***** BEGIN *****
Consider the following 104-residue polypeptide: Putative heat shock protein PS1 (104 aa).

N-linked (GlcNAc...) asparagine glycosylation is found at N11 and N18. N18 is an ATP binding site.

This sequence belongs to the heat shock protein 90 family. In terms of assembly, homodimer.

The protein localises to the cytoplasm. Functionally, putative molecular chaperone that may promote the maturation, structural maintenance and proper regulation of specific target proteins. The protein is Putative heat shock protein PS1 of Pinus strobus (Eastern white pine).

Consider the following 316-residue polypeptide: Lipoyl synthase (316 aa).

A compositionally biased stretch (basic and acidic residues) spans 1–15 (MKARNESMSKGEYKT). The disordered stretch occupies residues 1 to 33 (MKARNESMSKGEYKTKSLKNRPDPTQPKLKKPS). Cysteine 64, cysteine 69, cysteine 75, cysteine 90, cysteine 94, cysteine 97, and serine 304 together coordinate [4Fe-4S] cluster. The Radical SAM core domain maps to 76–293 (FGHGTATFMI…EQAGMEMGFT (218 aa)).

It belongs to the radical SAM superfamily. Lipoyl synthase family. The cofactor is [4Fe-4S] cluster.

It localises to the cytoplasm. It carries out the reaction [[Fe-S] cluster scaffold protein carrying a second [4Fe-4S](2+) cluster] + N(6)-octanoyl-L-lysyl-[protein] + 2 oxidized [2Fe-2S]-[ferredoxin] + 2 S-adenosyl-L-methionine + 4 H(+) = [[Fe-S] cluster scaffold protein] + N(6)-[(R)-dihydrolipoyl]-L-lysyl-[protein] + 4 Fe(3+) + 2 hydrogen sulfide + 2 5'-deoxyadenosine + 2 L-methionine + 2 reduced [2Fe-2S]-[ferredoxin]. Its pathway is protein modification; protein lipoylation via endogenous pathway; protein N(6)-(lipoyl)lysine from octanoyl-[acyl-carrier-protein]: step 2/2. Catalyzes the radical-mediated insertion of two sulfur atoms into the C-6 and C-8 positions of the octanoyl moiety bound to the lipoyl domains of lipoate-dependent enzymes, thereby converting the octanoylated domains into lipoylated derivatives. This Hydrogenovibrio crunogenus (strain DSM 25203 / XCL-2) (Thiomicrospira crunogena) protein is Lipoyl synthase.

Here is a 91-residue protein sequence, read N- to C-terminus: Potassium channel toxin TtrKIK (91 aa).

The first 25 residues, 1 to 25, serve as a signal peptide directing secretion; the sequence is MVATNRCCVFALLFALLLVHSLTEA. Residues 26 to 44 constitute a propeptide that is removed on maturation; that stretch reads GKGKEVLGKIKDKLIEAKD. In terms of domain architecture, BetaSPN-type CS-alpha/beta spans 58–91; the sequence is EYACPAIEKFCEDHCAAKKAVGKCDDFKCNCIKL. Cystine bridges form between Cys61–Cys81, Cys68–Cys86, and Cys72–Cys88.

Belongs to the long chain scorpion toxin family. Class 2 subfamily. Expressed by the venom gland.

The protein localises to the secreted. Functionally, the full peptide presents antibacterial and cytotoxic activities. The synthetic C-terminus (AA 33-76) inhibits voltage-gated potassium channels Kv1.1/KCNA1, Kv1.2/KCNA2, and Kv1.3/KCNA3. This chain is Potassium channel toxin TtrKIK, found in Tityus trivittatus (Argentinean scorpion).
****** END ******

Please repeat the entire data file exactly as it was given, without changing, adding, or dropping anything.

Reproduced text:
Consider the following 104-residue polypeptide: Putative heat shock protein PS1 (104 aa).

N-linked (GlcNAc...) asparagine glycosylation is found at N11 and N18. N18 is an ATP binding site.

This sequence belongs to the heat shock protein 90 family. In terms of assembly, homodimer.

The protein localises to the cytoplasm. Functionally, putative molecular chaperone that may promote the maturation, structural maintenance and proper regulation of specific target proteins. The protein is Putative heat shock protein PS1 of Pinus strobus (Eastern white pine).

Consider the following 316-residue polypeptide: Lipoyl synthase (316 aa).

A compositionally biased stretch (basic and acidic residues) spans 1–15 (MKARNESMSKGEYKT). The disordered stretch occupies residues 1 to 33 (MKARNESMSKGEYKTKSLKNRPDPTQPKLKKPS). Cysteine 64, cysteine 69, cysteine 75, cysteine 90, cysteine 94, cysteine 97, and serine 304 together coordinate [4Fe-4S] cluster. The Radical SAM core domain maps to 76–293 (FGHGTATFMI…EQAGMEMGFT (218 aa)).

It belongs to the radical SAM superfamily. Lipoyl synthase family. The cofactor is [4Fe-4S] cluster.

It localises to the cytoplasm. It carries out the reaction [[Fe-S] cluster scaffold protein carrying a second [4Fe-4S](2+) cluster] + N(6)-octanoyl-L-lysyl-[protein] + 2 oxidized [2Fe-2S]-[ferredoxin] + 2 S-adenosyl-L-methionine + 4 H(+) = [[Fe-S] cluster scaffold protein] + N(6)-[(R)-dihydrolipoyl]-L-lysyl-[protein] + 4 Fe(3+) + 2 hydrogen sulfide + 2 5'-deoxyadenosine + 2 L-methionine + 2 reduced [2Fe-2S]-[ferredoxin]. Its pathway is protein modification; protein lipoylation via endogenous pathway; protein N(6)-(lipoyl)lysine from octanoyl-[acyl-carrier-protein]: step 2/2. Catalyzes the radical-mediated insertion of two sulfur atoms into the C-6 and C-8 positions of the octanoyl moiety bound to the lipoyl domains of lipoate-dependent enzymes, thereby converting the octanoylated domains into lipoylated derivatives. This Hydrogenovibrio crunogenus (strain DSM 25203 / XCL-2) (Thiomicrospira crunogena) protein is Lipoyl synthase.

Here is a 91-residue protein sequence, read N- to C-terminus: Potassium channel toxin TtrKIK (91 aa).

The first 25 residues, 1 to 25, serve as a signal peptide directing secretion; the sequence is MVATNRCCVFALLFALLLVHSLTEA. Residues 26 to 44 constitute a propeptide that is removed on maturation; that stretch reads GKGKEVLGKIKDKLIEAKD. In terms of domain architecture, BetaSPN-type CS-alpha/beta spans 58–91; the sequence is EYACPAIEKFCEDHCAAKKAVGKCDDFKCNCIKL. Cystine bridges form between Cys61–Cys81, Cys68–Cys86, and Cys72–Cys88.

Belongs to the long chain scorpion toxin family. Class 2 subfamily. Expressed by the venom gland.

The protein localises to the secreted. Functionally, the full peptide presents antibacterial and cytotoxic activities. The synthetic C-terminus (AA 33-76) inhibits voltage-gated potassium channels Kv1.1/KCNA1, Kv1.2/KCNA2, and Kv1.3/KCNA3. This chain is Potassium channel toxin TtrKIK, found in Tityus trivittatus (Argentinean scorpion).